a year of russias war on ukraine is marked by protests and defiance

On the anniversary of the invasion, Volodymyr Zelensky held a marathon news conference and vowed victory if Ukraine’s allies remained united like a fist.

KYIV, Ukraine — President Volodymyr Zelensky of Ukraine marked the anniversary of the Russian invasion on Friday with a show of defiance, as anti-Kremlin protests took place around the world and the United States made a significant commitment of new weaponry to the country.

Even as he and his allies braced for a prolonged war, Mr. Zelensky held a marathon news conference in Kyiv, the capital, to rally international support, declaring that Ukraine and the allies supplying it with weapons and other aid would prevail “if we stay as one strong fist and our partners are united for our victory.”

“I am certain there will be victory,” he said. “I don’t think, I know, it will happen this year. We have everything for it: motivation, belief, friends, diplomacy.”

China released an outline for a peace settlement that the West dismissed as a vague nonstarter that might serve only to cement into place Russian gains. The move came as the United States has been warning that Beijing might send weapons to Russia, which could dramatically alter the balance in a fight where both sides have run low on vital munitions.

Mr. Zelensky took care not to say anything that might provoke Beijing, the powerful Moscow ally that he hopes will remain largely on the sidelines of the war — continuing his long balancing act between condemning Russia while avoiding direct criticism of China. Asked about China on Friday, he said little about its proposal, and merely expressed hope that the country would not arm Russia.

Emile Ducke for The New York Times

On the prospects for peace talks, the warring nations continued to talk past one another, each setting preconditions that the other would call capitulation. The Russian ambassador to the United Nations, Vasily A. Nebenzya, told the Security Council that his country would only negotiate on how its goals in Ukraine could be achieved.

Mr. Zelensky said that Russia must halt its violence against Ukraine and respect Ukrainian sovereignty before there could be any talks, and asked what negotiation was possible with a nation that continued to kill civilians.

“Those civilians did not have guns in their hands, they had their children in their hands,” he said.

As the Security Council met in New York to discuss the war, protesters outside held up an effigy of President Vladimir V. Putin of Russia with bloodied hands. In Brussels, hundreds of people gathered in a cold drizzle outside the European Parliament to unfurl a giant Ukrainian flag, sing the Ukrainian national anthem and chant “Slava Ukraini,” or “Glory to Ukraine.” World leaders issued statements deploring the invasion and noting that a year of bloodshed and destruction had passed, with no end in sight.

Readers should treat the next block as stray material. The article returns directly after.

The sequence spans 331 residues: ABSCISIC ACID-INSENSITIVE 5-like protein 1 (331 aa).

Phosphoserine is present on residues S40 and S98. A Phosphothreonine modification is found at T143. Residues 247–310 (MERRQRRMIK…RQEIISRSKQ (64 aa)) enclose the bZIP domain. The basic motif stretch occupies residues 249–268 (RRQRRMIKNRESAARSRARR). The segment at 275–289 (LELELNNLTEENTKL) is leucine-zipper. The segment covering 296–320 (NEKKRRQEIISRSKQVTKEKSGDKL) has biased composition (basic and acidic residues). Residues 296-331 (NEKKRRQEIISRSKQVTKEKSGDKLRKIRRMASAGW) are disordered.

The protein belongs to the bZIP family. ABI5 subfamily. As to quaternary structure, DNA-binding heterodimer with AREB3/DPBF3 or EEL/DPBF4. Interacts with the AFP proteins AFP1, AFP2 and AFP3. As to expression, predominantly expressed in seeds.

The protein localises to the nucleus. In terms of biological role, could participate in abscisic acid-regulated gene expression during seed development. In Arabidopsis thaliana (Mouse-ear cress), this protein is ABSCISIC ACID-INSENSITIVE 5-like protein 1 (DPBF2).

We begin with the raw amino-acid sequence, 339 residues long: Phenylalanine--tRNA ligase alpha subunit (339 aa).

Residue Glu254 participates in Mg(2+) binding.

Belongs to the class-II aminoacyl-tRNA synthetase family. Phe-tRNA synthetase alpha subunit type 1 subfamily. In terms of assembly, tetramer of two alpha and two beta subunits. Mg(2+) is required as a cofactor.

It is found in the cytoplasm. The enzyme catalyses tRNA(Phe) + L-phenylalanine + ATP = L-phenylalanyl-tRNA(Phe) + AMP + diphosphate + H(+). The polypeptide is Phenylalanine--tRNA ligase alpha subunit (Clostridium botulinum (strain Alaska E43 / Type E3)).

In Buenos Aires, people gathered in front of the barricaded Russian embassy, playing Russian rock anthems on speakers and waving Ukrainian flags and bearing signs with messages like “Russia Without Putin.”

“This war is a lie,” said Aleksandr Fitasov, 35, one of the event organizers in Buenos Aires. “It’s just to defend President Putin’s power, so he remains president, and to satisfy his empire ambitions to recreate the great Russia, with all the territories.”

Sarah Pabst for The New York Times

Many of the protesters in Buenos Aires were among the thousands of Russians who have fled their country during the war, including some with babies born to parents who hoped that foreign birth certificates and passports would give their children brighter futures. Russian opposition groups say they have organized events in 100 cities in 44 countries over the next three days to protest the war.

Even in Russia, where dissent has been criminalized, there were scattered acts of protest on Friday, from the subtle to the unmistakable — and at least 20 arrests, according to rights groups. In a village near Saint Petersburg, Dmitri Skurikhin painted the names of cities Russia has ravaged on the facade of his store, and knelt outside with a sign saying “Forgive us, Ukraine” — acts that could get him five years in prison.

In a park in Moscow, a steady trickle of people laid flowers at a statue of the Ukrainian poet Larysa Kosach-Kvitka, better known as Lesya Ukrainka, while two police officers watched from a parked squad car nearby. “In order for Russia to become a free and democratic country, it must lose this particular war, in order for the government to change,” said one of the flower bearers, Nikolai, an 18-year-old student whose full name is being withheld for his safety.